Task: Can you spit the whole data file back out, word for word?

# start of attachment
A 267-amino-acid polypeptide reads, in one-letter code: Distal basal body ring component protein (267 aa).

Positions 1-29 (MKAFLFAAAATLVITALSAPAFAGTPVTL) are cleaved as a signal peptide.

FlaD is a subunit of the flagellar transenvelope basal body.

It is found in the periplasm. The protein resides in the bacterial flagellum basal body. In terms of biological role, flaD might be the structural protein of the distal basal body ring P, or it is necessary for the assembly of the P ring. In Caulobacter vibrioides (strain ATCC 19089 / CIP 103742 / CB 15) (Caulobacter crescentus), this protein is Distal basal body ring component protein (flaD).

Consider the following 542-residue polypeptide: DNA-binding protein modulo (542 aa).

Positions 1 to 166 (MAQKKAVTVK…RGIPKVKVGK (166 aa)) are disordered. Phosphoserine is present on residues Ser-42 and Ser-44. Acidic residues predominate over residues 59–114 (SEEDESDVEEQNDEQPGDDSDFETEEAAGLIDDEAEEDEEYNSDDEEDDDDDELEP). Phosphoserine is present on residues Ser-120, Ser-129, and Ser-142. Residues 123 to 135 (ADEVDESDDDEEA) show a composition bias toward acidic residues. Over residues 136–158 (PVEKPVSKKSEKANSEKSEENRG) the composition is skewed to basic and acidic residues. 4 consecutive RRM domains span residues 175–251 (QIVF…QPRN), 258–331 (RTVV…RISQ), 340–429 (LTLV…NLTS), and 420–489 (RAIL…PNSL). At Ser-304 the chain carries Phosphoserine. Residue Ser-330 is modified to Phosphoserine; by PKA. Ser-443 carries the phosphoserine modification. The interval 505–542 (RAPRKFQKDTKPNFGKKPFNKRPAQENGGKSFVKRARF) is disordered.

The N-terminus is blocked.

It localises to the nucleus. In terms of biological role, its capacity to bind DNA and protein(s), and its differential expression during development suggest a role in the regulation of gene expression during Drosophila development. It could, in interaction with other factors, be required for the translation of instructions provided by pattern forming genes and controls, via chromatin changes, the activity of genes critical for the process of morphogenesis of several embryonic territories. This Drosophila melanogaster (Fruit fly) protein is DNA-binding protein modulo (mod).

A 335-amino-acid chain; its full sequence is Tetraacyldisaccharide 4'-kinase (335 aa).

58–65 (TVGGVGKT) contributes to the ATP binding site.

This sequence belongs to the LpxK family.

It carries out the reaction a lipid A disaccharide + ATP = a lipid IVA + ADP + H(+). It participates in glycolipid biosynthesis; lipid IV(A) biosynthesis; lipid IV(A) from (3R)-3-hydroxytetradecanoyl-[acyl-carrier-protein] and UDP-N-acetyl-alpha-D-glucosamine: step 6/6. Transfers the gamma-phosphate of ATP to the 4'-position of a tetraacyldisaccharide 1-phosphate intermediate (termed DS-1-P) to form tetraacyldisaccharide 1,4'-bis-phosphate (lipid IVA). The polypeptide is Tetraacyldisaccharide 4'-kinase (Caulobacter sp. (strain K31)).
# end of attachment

A 267-amino-acid polypeptide reads, in one-letter code: Distal basal body ring component protein (267 aa).

Positions 1-29 (MKAFLFAAAATLVITALSAPAFAGTPVTL) are cleaved as a signal peptide.

FlaD is a subunit of the flagellar transenvelope basal body.

It is found in the periplasm. The protein resides in the bacterial flagellum basal body. In terms of biological role, flaD might be the structural protein of the distal basal body ring P, or it is necessary for the assembly of the P ring. In Caulobacter vibrioides (strain ATCC 19089 / CIP 103742 / CB 15) (Caulobacter crescentus), this protein is Distal basal body ring component protein (flaD).

Consider the following 542-residue polypeptide: DNA-binding protein modulo (542 aa).

Positions 1 to 166 (MAQKKAVTVK…RGIPKVKVGK (166 aa)) are disordered. Phosphoserine is present on residues Ser-42 and Ser-44. Acidic residues predominate over residues 59–114 (SEEDESDVEEQNDEQPGDDSDFETEEAAGLIDDEAEEDEEYNSDDEEDDDDDELEP). Phosphoserine is present on residues Ser-120, Ser-129, and Ser-142. Residues 123 to 135 (ADEVDESDDDEEA) show a composition bias toward acidic residues. Over residues 136–158 (PVEKPVSKKSEKANSEKSEENRG) the composition is skewed to basic and acidic residues. 4 consecutive RRM domains span residues 175–251 (QIVF…QPRN), 258–331 (RTVV…RISQ), 340–429 (LTLV…NLTS), and 420–489 (RAIL…PNSL). At Ser-304 the chain carries Phosphoserine. Residue Ser-330 is modified to Phosphoserine; by PKA. Ser-443 carries the phosphoserine modification. The interval 505–542 (RAPRKFQKDTKPNFGKKPFNKRPAQENGGKSFVKRARF) is disordered.

The N-terminus is blocked.

It localises to the nucleus. In terms of biological role, its capacity to bind DNA and protein(s), and its differential expression during development suggest a role in the regulation of gene expression during Drosophila development. It could, in interaction with other factors, be required for the translation of instructions provided by pattern forming genes and controls, via chromatin changes, the activity of genes critical for the process of morphogenesis of several embryonic territories. This Drosophila melanogaster (Fruit fly) protein is DNA-binding protein modulo (mod).

A 335-amino-acid chain; its full sequence is Tetraacyldisaccharide 4'-kinase (335 aa).

58–65 (TVGGVGKT) contributes to the ATP binding site.

This sequence belongs to the LpxK family.

It carries out the reaction a lipid A disaccharide + ATP = a lipid IVA + ADP + H(+). It participates in glycolipid biosynthesis; lipid IV(A) biosynthesis; lipid IV(A) from (3R)-3-hydroxytetradecanoyl-[acyl-carrier-protein] and UDP-N-acetyl-alpha-D-glucosamine: step 6/6. Transfers the gamma-phosphate of ATP to the 4'-position of a tetraacyldisaccharide 1-phosphate intermediate (termed DS-1-P) to form tetraacyldisaccharide 1,4'-bis-phosphate (lipid IVA). The polypeptide is Tetraacyldisaccharide 4'-kinase (Caulobacter sp. (strain K31)).